Q. What will a defendant be required to provide after an arrest?

A. The police can force a defendant to provide fingerprints (generally during the booking process), a handwriting sample and a voice recording.

Q. What is a confidential informant?

A. The police can use a confidential informant, a person who supplies information to the police without having his identity disclosed, to develop evidence. The information obtained from a confidential informant can provide probable cause for the issuance of a search warrant. A confidential informant is generally one who has provided reliable information in the past and who would be in danger if his identity was disclosed.

Q. What procedures must be followed during an arrest?

A. The police do not have to tell a defendant of the nature of the alleged crime nor are they required to advise a defendant of their Miranda rights unless they intend to conduct an interrogation. The police may not use excessive force during the arrest.

Q. When is a defendant in custody?

A. The law considers a suspect in custody when they have been arrested or deprived of their freedom of movement in a significant way.

Q. What is an interrogation?

A. An interrogation consists of direct or indirect questioning by the police intended or likely to elicit incriminating information.

Q. When does a defendant have a right to an attorney?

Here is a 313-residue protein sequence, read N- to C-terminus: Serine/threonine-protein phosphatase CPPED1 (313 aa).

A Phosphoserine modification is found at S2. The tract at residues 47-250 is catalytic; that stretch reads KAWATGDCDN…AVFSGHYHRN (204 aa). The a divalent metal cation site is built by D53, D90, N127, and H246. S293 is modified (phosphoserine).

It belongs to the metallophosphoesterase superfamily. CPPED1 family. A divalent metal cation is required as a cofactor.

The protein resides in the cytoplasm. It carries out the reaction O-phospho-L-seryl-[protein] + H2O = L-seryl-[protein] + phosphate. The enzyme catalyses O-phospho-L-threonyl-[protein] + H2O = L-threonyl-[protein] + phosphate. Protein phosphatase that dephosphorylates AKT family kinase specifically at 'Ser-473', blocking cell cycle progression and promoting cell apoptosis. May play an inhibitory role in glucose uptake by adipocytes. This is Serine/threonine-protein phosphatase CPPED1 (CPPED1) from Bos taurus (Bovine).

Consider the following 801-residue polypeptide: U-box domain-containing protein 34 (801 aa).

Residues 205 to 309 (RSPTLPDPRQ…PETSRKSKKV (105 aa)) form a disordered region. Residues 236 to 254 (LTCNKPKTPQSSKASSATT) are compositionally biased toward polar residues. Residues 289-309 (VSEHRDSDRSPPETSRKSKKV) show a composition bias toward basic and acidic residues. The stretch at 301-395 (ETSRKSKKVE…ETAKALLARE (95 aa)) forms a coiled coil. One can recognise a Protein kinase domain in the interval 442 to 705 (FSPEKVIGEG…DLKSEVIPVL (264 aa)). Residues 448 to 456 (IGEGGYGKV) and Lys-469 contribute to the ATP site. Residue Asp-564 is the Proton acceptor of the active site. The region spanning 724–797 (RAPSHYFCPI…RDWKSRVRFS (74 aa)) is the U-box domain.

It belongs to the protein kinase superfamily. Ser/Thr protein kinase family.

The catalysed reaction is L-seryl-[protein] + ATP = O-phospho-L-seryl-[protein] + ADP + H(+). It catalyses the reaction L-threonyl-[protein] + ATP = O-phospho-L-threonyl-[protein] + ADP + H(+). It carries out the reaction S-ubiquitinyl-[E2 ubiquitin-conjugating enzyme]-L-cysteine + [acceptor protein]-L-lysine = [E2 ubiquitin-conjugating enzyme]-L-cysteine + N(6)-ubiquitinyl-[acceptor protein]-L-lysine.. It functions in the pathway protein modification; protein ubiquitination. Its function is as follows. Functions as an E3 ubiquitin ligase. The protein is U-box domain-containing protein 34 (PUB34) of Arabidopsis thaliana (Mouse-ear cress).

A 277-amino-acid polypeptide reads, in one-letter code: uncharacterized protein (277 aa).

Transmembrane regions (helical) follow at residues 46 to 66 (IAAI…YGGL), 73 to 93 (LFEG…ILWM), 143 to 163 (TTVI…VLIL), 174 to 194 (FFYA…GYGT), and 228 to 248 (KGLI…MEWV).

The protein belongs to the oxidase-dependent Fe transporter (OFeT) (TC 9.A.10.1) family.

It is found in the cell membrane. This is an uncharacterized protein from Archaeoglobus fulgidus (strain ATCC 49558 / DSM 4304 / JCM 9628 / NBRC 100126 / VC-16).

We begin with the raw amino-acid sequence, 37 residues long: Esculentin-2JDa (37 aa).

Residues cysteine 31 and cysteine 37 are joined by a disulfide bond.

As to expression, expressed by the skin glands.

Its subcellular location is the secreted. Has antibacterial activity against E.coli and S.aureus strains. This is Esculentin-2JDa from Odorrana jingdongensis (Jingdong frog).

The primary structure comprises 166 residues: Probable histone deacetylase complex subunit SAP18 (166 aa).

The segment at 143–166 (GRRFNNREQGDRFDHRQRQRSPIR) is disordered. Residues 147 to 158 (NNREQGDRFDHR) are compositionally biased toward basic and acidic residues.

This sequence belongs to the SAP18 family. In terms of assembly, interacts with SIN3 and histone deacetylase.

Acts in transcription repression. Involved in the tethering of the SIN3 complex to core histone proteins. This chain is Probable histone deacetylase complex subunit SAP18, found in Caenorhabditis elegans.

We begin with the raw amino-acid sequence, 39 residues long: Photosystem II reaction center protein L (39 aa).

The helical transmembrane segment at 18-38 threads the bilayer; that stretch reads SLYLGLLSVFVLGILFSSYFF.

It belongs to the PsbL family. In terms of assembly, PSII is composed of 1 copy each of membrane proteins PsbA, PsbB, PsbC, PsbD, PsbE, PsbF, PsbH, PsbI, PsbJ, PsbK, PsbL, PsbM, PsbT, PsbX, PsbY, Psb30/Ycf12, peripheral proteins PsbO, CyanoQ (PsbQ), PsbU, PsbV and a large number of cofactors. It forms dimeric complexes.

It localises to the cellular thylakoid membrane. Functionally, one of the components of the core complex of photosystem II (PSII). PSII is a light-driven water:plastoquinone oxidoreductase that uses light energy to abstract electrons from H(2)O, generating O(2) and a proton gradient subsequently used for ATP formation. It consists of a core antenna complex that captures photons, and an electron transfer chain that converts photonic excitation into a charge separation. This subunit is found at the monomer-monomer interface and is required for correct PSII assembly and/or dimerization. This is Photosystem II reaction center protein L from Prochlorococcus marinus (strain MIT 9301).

A. A defendant has a constitutional right to counsel before and during police interrogation. This right continues throughout the remainder of the criminal process.

Q. What is the Miranda Rule?

A. The Miranda Rule was developed to protect the defendants right against self-incrimination. The Miranda warnings ensure that people in custody realize that they do not have to talk to the police and have a right to an attorney. The warning must advise the defendant that they have a right to remain silent, a right to an attorney, that an attorney will be appointed if the defendant cannot afford one, and that statements made voluntarily can be used in a subsequent criminal proceeding. If the Miranda warnings are not given, a defendant is not entitled to dismissal of criminal charges. Rather, any statements made by a defendant who has not been Mirandized are inadmissible in the criminal case.